Crime and Violence in Venezuela

Venezuela is now the most dangerous country in the world.

There are around 24,000 violent deaths a year – the highest murder rate in the world. Despite strict gun control laws, there are more than 15 million guns in the country, many in the hands of criminal gangs. Less than 2% of crimes are prosecuted.

Drug trafficking, kidnapping and robbery are everyday occurrences. Ordinary Venezuelans are terrified of going out at night or carrying valuables. According to a local student, “at the time it gets dark, you are totally alone. It’s dangerous.”

Armed men knock on car windows stuck and say, “Give me everything.” Mobile phones and jewellery are snatched from passing pedestrians. People are kidnapped whilst driving home at night, and ransoms are demanded from their families. No one is safe.

Even the security forces are afraid to go out in some areas. According to a ‘radiogram’ issued in November 2017 and obtained by el Nuevo Herald in Miami, Venezuelan soldiers have been ordered against traveling at night, using their mobile phones in their cars or showing their military IDs. From January to November 2017, 282 police, soldiers, guards and other security personnel were killed by criminals, many of them while off-duty.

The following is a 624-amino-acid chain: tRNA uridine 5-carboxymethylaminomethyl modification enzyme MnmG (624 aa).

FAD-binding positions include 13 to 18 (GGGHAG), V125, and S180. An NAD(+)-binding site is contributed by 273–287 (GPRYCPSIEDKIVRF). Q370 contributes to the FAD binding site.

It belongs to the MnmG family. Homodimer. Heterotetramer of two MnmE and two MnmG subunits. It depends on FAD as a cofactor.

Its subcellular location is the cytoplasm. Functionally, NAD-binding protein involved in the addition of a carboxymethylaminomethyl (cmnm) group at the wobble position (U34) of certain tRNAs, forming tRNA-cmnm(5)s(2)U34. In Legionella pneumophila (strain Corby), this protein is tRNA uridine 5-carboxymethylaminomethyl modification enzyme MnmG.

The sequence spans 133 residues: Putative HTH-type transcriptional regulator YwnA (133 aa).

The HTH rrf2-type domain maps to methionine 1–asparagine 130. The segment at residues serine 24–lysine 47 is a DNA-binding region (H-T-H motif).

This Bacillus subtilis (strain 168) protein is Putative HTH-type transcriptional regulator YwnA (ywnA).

Making it safely through the day in Venezuela’s capital, Caracas, one of the world’s most dangerous cities, requires a careful mix of planning and precaution. As the Venezuelan economy has crumbled, rising crime has created what one local group called a “feeling of permanent and silent fear.”

Criminals are not the only culprits in Venezuela’s spiralling violence. 8,292 have been killed people by the police, the National Guard, the army and Venezuela’s version of the FBI [SEBIN], from 2015 through the first six months of 2017. These large-scale raids on the poorer areas of Venezuela are the government’s response to spiralling crime in the country. Former top prosecutor Zair Mundaray, now resident in Bogota, has claimed that these raids on impoverished and crime-ridden barrios are ‘training to control protesters’.